Rupert Pupkin Speaks: Favorite Film Discoveries of 2014 - Josh Johnson ""

Tuesday, January 20, 2015

Favorite Film Discoveries of 2014 - Josh Johnson

Josh Johnson directed a wonderful documentary all about VHS called REWIND THIS! and it is available digitally with extras here(including the soundtrack which is awesome): It is also now available on DVD and VHS here: 

Josh is also a longtime friend of RPS and has contributed quite a few great lists over the years. Here are his Film Discoveries lists from 2011, 2012 and 2013:

Follow Josh's exploits on twitter here: 

This is certainly the most inscrutable film I witnessed this year. What begins as a tale of a carnival huckster with psychic powers takes detour after detour until you can't fully remember where you started. Ambitious, sprawling, and totally unhinged. This is the kind of discovery that turns one into an evangelist.

Ishiro Honda, best known for launching the GODZILLA franchise and the kaiju craze, focuses on human scale sci-fi with this oddity. A man who can transform into gas is robbing banks, with no clues left behind. What makes this film stand out is that it not only humanizes the villain to a surprising degree, it also gives him as much screen time as everyone else.

3. STREETWISE (1984)
Emotionally devastating portrait of street youth in early 80's Seattle. One of the most skillful documentaries I've encountered at drawing you into the private lives of its subjects. Always gripping, occasionally shocking, and completely moving.

The second most inscrutable film on this list. It is difficult to even explain it in a way that could indicate what the experience is like. There are insect farmers, freedom fighters, vampirism, desert sexcapades, and enough oddball shots of confusing facial expressions to fill an atomic bunker. Essential viewing for fans of outsider art.

5. SHRECK (1990)
Teenage horror fans dabble in Nazi occultism with life-shattering results. Shot on camcorder in Wisconsin with surprising professionalism, the atmosphere that permeates the proceedings is consistently effective. A well-observed combination of teen angst and slasher mysticism.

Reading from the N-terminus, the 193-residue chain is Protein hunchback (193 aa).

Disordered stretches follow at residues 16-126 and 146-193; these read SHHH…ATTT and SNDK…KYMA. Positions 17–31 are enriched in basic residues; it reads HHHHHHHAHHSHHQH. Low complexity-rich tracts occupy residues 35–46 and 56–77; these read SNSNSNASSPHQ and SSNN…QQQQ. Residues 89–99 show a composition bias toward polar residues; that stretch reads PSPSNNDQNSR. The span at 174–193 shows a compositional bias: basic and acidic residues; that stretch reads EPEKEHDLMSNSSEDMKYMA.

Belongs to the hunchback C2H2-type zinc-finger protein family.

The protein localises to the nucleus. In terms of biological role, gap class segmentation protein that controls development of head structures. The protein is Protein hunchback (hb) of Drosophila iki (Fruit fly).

6. THE MASK (1961)
A classic of early Canuxploitation, THE MASK inhabits the same paranoid alternate reality as many of the best US horror movies of the late 50's. Canada's only contribution to the first wave of the 3D fad boasts some of the most startling 3D sequences ever captured on film. Each time someone puts on the ancient ritual mask referred to in the title, the 2D film shifts into a 3D nightmare landscape as vivid as anything to hit screens before or since.

Les Blank has a knack for capturing the best in people. In this case, those people are passionate lovers of polka music and the culture that surrounds it. The best documentaries of niche groups can allow us to understand the joy and fulfillment to be found within communities we wouldn't otherwise interact with. I had a smile on my face throughout this film, despite having no particular interest in the subject matter, because Blank's camera breezily captures the sincere love on the faces of everyone it encounters.

8. STAR TIME (1992)
I've changed my mind about this straight-to-video art-horror curio several times since seeing it, and that staying power is what convinced me it belongs on this list. It's an inconsistent combination of serial killer thrills and Hollywood satire, with a strong appearance by cult actor John P. Ryan. There is a strong vision at work, one that can't be ignored. There are obvious budgetary limitations, but the stronger moments call to mind later 90's arthouse horror efforts like HABIT or THE UGLY.

New York City has been depicted in movies since the earliest days of American cinema, but many of the most interesting portrayals have come from foreign directors who bring a different perspective to the city. Jean-Pierre Melville brings the same cool, hard-boiled style of his French films to this yarn about a newspaper reporter and photographer on the trail of a missing UN delegate. In typical Melville fashion, each character has to navigate their own morally ambiguous path along the way.

My favorite discovery of the year. Alan Rudolph constructs a tightly wound thriller around the sort of trauma that shapes all of our lives and defines all of our relationships. The whole thing moves with a peculiar rhythm, never letting us know more than we need to at any given moment. The result is both emotionally and intellectually thrilling.

1 comment:

Anonymous said...

Nice list. "In Heaven There is No Beer" is on my viewing queue via the Les Blank set, but based on the 8 or so I've seen already, they are all great discoveries. Looking forward to this one and "Gap Toothed Women."